El renacimiento laicista árabe muere antes de nacer


… y lo hace por falta de libertad. Tayeb Tizini, Profesor de Ciencias Políticas y Filosofía en la Universidad de Damasco nos hace un esclarecedor relato de la situación en el mundo árabe, sobre la radicalización y la islamización de la juventud musulmana en   una charla con Afra Mohamed para Quantara.de:

Tizini.JPGThe Arab elites are mainly responsible, since they have not dealt with the essential problems of Arab society: the problems of unemployment, restricted freedom and a culture under censorship. Millions of young people are not in a position to satisfy their daily needs. That has the consequence that they look for alternatives. These alternatives can be divided into three journeys. One is the trip to paradise for those who find no solution here. For them, the extremists are the preachers of a better world on the other side – and Islam is the solution to all problems.

The second journey is into oneself. Someone who can’t come to terms with the real world escapes into the infinity of his inner world.

The third journey starts in front of the gates of the Western embassies, in the illusion that the trinity of liberty, dignity and financial security exist only in the West. But the situation in the West has become more complicated. And these people live in a circle of hopelessness, since their homeland cannot support them, and the rest of the world does not want them. It’s precisely in this pond that the “Islamist movement” fishes – and lays the foundation for its theory of death, which starts from the conviction that a return to our ancestors will solve all problems.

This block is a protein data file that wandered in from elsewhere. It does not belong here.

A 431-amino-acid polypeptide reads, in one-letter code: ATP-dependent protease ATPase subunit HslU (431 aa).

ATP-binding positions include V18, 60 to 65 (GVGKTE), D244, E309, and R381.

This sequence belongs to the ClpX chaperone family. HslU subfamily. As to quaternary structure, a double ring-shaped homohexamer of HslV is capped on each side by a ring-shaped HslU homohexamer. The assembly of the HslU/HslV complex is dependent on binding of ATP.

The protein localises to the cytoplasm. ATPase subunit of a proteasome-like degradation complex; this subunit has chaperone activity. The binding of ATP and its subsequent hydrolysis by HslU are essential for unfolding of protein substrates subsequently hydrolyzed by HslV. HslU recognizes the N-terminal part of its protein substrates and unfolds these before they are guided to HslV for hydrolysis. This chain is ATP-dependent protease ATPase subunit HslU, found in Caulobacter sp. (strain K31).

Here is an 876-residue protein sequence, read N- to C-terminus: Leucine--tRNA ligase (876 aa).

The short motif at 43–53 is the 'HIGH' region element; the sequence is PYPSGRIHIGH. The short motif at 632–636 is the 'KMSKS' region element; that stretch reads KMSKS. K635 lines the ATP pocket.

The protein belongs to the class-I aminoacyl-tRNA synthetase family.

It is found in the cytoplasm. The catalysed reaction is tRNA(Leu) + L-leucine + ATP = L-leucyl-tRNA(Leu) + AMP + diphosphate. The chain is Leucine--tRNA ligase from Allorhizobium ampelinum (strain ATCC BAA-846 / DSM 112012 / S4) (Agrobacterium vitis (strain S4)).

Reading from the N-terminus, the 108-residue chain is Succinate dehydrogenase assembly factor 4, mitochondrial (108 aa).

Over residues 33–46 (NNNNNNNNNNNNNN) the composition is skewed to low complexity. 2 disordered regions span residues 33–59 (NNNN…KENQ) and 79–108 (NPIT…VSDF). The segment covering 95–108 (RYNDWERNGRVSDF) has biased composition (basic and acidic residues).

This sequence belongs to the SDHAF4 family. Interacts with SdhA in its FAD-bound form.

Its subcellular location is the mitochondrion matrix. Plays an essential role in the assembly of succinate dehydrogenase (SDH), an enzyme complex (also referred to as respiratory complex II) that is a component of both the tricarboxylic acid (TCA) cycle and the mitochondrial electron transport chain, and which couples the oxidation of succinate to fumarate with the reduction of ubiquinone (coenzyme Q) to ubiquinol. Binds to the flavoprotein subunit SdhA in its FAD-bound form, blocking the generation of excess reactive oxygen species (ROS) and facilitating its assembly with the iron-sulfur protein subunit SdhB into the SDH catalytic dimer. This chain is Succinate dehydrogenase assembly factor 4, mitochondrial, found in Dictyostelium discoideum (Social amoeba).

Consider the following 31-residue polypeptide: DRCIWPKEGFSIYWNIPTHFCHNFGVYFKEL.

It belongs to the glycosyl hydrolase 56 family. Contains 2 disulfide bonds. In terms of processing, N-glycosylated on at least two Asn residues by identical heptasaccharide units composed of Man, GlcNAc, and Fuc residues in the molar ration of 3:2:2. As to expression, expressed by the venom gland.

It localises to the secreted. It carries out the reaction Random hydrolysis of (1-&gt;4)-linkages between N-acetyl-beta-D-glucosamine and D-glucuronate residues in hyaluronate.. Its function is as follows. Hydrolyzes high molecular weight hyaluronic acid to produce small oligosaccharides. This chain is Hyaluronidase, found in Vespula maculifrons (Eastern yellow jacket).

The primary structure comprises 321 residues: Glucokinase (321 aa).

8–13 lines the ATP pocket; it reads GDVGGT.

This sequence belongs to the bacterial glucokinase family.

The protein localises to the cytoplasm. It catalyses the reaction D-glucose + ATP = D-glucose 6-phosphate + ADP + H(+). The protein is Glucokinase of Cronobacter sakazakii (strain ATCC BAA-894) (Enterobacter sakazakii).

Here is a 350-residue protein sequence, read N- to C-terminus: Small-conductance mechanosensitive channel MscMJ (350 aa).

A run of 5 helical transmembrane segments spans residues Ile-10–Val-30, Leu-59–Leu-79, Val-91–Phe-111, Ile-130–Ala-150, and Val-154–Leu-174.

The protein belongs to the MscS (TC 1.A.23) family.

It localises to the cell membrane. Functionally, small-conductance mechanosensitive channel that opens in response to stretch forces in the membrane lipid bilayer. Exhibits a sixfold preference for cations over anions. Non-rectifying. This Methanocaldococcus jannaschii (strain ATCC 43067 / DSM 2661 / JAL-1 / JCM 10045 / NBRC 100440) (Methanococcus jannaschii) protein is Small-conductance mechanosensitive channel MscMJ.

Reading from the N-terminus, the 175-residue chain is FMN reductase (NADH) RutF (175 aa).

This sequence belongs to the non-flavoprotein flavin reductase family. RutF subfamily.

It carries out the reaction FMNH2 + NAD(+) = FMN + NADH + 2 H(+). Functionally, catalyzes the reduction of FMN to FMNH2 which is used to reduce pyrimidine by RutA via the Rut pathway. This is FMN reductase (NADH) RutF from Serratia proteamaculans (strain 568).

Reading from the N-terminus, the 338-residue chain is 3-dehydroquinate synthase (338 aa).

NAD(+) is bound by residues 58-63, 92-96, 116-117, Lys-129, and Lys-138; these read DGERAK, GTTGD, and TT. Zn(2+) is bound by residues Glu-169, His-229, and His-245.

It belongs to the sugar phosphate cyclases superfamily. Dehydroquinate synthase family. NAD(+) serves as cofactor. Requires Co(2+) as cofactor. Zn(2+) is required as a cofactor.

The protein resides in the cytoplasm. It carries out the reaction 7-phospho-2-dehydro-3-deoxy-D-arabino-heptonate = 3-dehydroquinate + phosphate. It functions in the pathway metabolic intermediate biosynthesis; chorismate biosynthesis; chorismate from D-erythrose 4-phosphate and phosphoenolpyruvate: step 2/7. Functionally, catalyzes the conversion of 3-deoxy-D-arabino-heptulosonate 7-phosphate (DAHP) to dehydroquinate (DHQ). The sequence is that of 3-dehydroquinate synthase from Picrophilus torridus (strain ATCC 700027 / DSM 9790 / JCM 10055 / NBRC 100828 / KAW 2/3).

No dejen de leerlo completo. Yo llego vía Wadi-Blog


2 Respuestas a “El renacimiento laicista árabe muere antes de nacer”

  1. OK, los defensores de otro sistema social están triunfando en su territorio aplicando técnicas coercitivas. No nos gusta, pero ¿tenemos la obligación o el derecho de luchar contra esa situación?
    De todas maneras, la pregunta que realmente me preocupa antes que esa es: ¿Qué debemos hacer si tal corriente se implanta dentro de nuestra sociedad hasta alcanzar un peso específico relevante con al apoyo de sus gobiernos de origen?

  2. Un artículo interesante al respecto:

    New York Times: In Algeria, a Tug of War for Young Minds

    The two natures of the country reflect the way in which Algerian identity was cleaved in half by 132 years of French colonial rule, and then again by independence and forced Arabization. Once the French were driven out in 1962, the Algerians were determined to forge a national identity free from Western influence.

    The schools were one center of that drive. French was banned as the language of education, replaced by Arabic. Islamic law and the study of the Koran were required, and math and science were shortchanged. Students were warned that sinners go to hell, and 6-year-olds were instructed in the proper way to wash a corpse for burial, education officials said.

    Hassinah Bou Bekeur, 26, enjoys watching the Saudi satellite channels and the news in Arabic. She watches with her mother and four younger sisters in one room. But her father, Nasreddin, 60, stays in another room so he can watch in French, the language of his education.

    “He is not very strict,” she said of her father, with a touch of affection and disappointment in her voice. “We have more awareness of religion now.”

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